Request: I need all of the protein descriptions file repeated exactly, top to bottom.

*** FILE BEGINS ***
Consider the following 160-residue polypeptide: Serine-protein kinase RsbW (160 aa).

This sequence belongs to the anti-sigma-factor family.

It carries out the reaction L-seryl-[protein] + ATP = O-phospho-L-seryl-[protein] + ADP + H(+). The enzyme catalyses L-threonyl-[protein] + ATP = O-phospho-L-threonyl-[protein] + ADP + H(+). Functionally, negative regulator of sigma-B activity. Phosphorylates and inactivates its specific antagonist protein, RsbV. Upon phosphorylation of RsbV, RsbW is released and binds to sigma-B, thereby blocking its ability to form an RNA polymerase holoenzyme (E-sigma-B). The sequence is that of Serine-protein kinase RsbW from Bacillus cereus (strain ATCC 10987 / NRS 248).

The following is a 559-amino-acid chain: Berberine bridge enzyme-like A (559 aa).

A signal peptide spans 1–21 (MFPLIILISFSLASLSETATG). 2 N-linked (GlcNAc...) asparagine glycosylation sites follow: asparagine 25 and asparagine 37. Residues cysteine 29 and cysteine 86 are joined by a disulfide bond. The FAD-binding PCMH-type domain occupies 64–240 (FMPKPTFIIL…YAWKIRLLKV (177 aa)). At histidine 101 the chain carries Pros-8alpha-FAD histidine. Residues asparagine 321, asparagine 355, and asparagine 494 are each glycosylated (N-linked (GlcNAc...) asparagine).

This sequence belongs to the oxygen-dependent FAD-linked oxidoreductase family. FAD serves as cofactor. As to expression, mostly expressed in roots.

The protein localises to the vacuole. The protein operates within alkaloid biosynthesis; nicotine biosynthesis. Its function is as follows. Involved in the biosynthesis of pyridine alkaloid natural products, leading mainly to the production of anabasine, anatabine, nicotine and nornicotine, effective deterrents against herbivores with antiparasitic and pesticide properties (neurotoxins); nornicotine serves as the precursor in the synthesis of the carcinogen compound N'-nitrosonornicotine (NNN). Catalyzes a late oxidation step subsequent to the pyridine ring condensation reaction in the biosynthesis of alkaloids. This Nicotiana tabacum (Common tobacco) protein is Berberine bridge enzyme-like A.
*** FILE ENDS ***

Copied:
Consider the following 160-residue polypeptide: Serine-protein kinase RsbW (160 aa).

This sequence belongs to the anti-sigma-factor family.

It carries out the reaction L-seryl-[protein] + ATP = O-phospho-L-seryl-[protein] + ADP + H(+). The enzyme catalyses L-threonyl-[protein] + ATP = O-phospho-L-threonyl-[protein] + ADP + H(+). Functionally, negative regulator of sigma-B activity. Phosphorylates and inactivates its specific antagonist protein, RsbV. Upon phosphorylation of RsbV, RsbW is released and binds to sigma-B, thereby blocking its ability to form an RNA polymerase holoenzyme (E-sigma-B). The sequence is that of Serine-protein kinase RsbW from Bacillus cereus (strain ATCC 10987 / NRS 248).

The following is a 559-amino-acid chain: Berberine bridge enzyme-like A (559 aa).

A signal peptide spans 1–21 (MFPLIILISFSLASLSETATG). 2 N-linked (GlcNAc...) asparagine glycosylation sites follow: asparagine 25 and asparagine 37. Residues cysteine 29 and cysteine 86 are joined by a disulfide bond. The FAD-binding PCMH-type domain occupies 64–240 (FMPKPTFIIL…YAWKIRLLKV (177 aa)). At histidine 101 the chain carries Pros-8alpha-FAD histidine. Residues asparagine 321, asparagine 355, and asparagine 494 are each glycosylated (N-linked (GlcNAc...) asparagine).

This sequence belongs to the oxygen-dependent FAD-linked oxidoreductase family. FAD serves as cofactor. As to expression, mostly expressed in roots.

The protein localises to the vacuole. The protein operates within alkaloid biosynthesis; nicotine biosynthesis. Its function is as follows. Involved in the biosynthesis of pyridine alkaloid natural products, leading mainly to the production of anabasine, anatabine, nicotine and nornicotine, effective deterrents against herbivores with antiparasitic and pesticide properties (neurotoxins); nornicotine serves as the precursor in the synthesis of the carcinogen compound N'-nitrosonornicotine (NNN). Catalyzes a late oxidation step subsequent to the pyridine ring condensation reaction in the biosynthesis of alkaloids. This Nicotiana tabacum (Common tobacco) protein is Berberine bridge enzyme-like A.